This piece is a continuation of an article Nick Horton wrote for Caixin.
Valentines Day, 2015.
Ten couples wake to the news they’ve just won all-expenses-paid trips to California to get married. The wedding date is set for the sweltering Los Angeles Summer, the flights and obligatory pre-nuptial spa treatments are booked, and there’s even have a weeklong, five-star honeymoon to look forward to.
It sounds like just another marketing strategy thought up by a bridal boutique or over-cashed condom manufacturer, except this time it’s China’s most recognizable brand, and these are same-sex couples, in a country that de-classified homosexuality as a mental illness in 2011.
Welcome Taobao, and the pink dollar with Chinese characteristics.
Alibaba Group’s e-commerce giant caused a media stir in February with its “We Do” campaign to send 10 same-sex couples to California to marry under the recently amended US state’s marriage law. While by no means remarkable in a global context of a growing legion of multinational companies coming out in support of the LGBT community – one merely has to look at the controversy that engulfed companies at the Sochi Winter Olympics – the latest marketing stint represents a great leap forward for corporate social consciousness and enhanced visibility of LGBT NGOs in China.
For a community that has traditionally struggled to secure positive media channels and mainstream representation, Chinese LGBT (Lesbian, Gay, Bisexual and Transgender) activists are increasingly looking to corporate sponsorship as a platform for generating greater social acceptance. At the same time, big business is stepping up investment in LGBT consumers – the so-called ‘Pink Dollar’ – who are estimated to be worth more than US$300 billion alone in China, according to Hong Kong-based LGBT Asset Management and Corporate Advisory firm LGBT Capital.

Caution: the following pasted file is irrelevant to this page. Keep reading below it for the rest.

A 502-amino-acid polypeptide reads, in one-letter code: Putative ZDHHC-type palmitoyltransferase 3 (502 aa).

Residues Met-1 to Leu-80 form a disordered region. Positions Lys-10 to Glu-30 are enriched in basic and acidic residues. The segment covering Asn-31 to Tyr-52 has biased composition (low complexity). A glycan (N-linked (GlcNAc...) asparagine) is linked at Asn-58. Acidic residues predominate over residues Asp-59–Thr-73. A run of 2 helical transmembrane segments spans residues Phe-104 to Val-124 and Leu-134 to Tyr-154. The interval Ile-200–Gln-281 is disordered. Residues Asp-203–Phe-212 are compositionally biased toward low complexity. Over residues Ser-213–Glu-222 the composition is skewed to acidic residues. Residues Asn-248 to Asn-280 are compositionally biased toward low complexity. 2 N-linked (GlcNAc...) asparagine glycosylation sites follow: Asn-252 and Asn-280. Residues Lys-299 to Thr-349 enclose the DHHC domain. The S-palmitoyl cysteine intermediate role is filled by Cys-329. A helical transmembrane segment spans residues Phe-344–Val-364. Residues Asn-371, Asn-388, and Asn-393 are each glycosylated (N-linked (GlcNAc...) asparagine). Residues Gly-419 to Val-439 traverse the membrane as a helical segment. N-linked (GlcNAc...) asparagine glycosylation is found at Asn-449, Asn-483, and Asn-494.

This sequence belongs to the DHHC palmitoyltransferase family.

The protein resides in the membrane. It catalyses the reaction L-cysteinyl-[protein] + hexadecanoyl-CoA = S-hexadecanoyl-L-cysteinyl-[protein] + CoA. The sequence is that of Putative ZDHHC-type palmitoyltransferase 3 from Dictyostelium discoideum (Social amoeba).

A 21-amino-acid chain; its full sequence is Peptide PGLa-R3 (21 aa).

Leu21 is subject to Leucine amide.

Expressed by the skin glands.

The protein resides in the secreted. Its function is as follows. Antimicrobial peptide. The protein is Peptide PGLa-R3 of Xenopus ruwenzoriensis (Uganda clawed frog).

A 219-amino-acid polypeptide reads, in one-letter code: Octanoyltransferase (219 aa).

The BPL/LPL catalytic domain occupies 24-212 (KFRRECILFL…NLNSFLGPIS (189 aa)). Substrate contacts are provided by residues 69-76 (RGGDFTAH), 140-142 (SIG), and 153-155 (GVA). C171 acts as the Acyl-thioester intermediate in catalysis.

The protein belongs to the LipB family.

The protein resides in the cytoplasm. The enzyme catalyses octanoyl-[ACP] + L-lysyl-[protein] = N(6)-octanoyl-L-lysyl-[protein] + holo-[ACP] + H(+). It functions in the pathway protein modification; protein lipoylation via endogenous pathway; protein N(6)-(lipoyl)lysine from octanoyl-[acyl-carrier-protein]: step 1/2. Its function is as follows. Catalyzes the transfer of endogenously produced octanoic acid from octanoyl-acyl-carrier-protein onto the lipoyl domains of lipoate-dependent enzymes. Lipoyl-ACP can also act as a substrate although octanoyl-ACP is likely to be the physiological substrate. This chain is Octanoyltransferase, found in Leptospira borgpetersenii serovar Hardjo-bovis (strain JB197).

While Non-Government Organizations (NGOs) may have found a new ally in firms like Chinese e-commerce giant Taobao, both groups are struggling to overcome underlying constraints like the general lack of understanding and public representation of sexual minorities, especially in a country that de-criminalized homosexuality as recently as 1997, and where LGBT issues remain a taboo topic for many.
This conflict may be resolved by the rise of Chinese queer-specific social media platforms like gay dating apps Blued and Zank, which experts say may be valuable focused marketing tools, but activists remain concerned that targeting such closed networks will not have the same social impact as more public corporate sponsorship.
Pink Dollar Profits and Brand Loyalty: The Business Perspective
LGBT consumers are a dream market for companies. According to Forbes, the global Pink Dollar is estimated at more than US$3 trillion annually, while brand loyalty among queer consumers is significantly higher than average. A 2009 report commissioned by the Council for Global Equity found 24% of LGBT adults switched products or service providers in a 12-month period to companies perceived as more supportive of LGBT interests.
While it is now commonplace to see Western multinationals like Google and Facebook sponsoring pride festivals and even marriage equality in the US and Europe, the market potential remains relatively underutilized in China.
According to Paul Thompson, founder of LGBT Capital, marketing to the LGBT community in China is still at an early stage of development. The major issues facing potential investors is a lack of understanding of the market, and the strategies that could be employed to target consumers.
But one Chinese company that continues to make great strides in connecting with the emerging market is Taobao. Beyond last month’s Valentines Day “We Do” campaign, the online marketplace also attracted attention last year during the 11-11 national shopping holiday – similar to the Boxing Day rush, but with hundreds of millions of more consumers – for its LGBT-friendly products and advertising.
Of course, “We Do” did not come without its fair share of product placement. In a bid to capitalize on the campaign, Taobao released an exclusive line of LGBT-themed bedding in partnership with Shanghai Bliss Home Textile Co. Ltd., as well as planned holidays to five countries where same-sex marriage is legal.